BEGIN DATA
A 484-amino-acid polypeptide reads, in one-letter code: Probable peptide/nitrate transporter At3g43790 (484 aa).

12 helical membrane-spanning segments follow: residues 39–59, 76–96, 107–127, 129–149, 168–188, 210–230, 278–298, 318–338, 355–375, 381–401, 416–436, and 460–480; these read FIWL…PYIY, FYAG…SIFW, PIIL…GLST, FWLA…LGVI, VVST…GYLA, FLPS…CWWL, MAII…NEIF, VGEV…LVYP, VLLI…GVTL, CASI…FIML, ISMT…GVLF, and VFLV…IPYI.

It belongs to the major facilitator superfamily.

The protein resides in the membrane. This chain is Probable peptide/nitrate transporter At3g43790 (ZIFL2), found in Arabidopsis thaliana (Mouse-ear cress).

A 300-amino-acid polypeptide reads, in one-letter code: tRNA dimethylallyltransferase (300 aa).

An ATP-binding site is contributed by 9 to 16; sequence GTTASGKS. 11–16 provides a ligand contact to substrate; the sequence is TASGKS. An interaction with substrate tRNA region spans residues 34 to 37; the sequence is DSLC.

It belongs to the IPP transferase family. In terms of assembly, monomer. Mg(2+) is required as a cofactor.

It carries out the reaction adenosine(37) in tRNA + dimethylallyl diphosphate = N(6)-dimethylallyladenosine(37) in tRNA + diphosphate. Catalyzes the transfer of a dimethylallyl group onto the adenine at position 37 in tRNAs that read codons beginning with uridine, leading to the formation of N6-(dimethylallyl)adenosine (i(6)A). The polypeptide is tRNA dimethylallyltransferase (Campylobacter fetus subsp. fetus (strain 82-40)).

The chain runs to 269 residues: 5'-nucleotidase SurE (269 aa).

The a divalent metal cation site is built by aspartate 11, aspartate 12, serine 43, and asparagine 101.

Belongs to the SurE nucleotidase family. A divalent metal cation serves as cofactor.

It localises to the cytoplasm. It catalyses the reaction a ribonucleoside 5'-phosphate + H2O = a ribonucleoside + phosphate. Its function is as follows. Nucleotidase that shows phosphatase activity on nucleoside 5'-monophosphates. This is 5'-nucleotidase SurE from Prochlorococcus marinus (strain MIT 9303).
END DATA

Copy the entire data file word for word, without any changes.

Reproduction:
A 484-amino-acid polypeptide reads, in one-letter code: Probable peptide/nitrate transporter At3g43790 (484 aa).

12 helical membrane-spanning segments follow: residues 39–59, 76–96, 107–127, 129–149, 168–188, 210–230, 278–298, 318–338, 355–375, 381–401, 416–436, and 460–480; these read FIWL…PYIY, FYAG…SIFW, PIIL…GLST, FWLA…LGVI, VVST…GYLA, FLPS…CWWL, MAII…NEIF, VGEV…LVYP, VLLI…GVTL, CASI…FIML, ISMT…GVLF, and VFLV…IPYI.

It belongs to the major facilitator superfamily.

The protein resides in the membrane. This chain is Probable peptide/nitrate transporter At3g43790 (ZIFL2), found in Arabidopsis thaliana (Mouse-ear cress).

A 300-amino-acid polypeptide reads, in one-letter code: tRNA dimethylallyltransferase (300 aa).

An ATP-binding site is contributed by 9 to 16; sequence GTTASGKS. 11–16 provides a ligand contact to substrate; the sequence is TASGKS. An interaction with substrate tRNA region spans residues 34 to 37; the sequence is DSLC.

It belongs to the IPP transferase family. In terms of assembly, monomer. Mg(2+) is required as a cofactor.

It carries out the reaction adenosine(37) in tRNA + dimethylallyl diphosphate = N(6)-dimethylallyladenosine(37) in tRNA + diphosphate. Catalyzes the transfer of a dimethylallyl group onto the adenine at position 37 in tRNAs that read codons beginning with uridine, leading to the formation of N6-(dimethylallyl)adenosine (i(6)A). The polypeptide is tRNA dimethylallyltransferase (Campylobacter fetus subsp. fetus (strain 82-40)).

The chain runs to 269 residues: 5'-nucleotidase SurE (269 aa).

The a divalent metal cation site is built by aspartate 11, aspartate 12, serine 43, and asparagine 101.

Belongs to the SurE nucleotidase family. A divalent metal cation serves as cofactor.

It localises to the cytoplasm. It catalyses the reaction a ribonucleoside 5'-phosphate + H2O = a ribonucleoside + phosphate. Its function is as follows. Nucleotidase that shows phosphatase activity on nucleoside 5'-monophosphates. This is 5'-nucleotidase SurE from Prochlorococcus marinus (strain MIT 9303).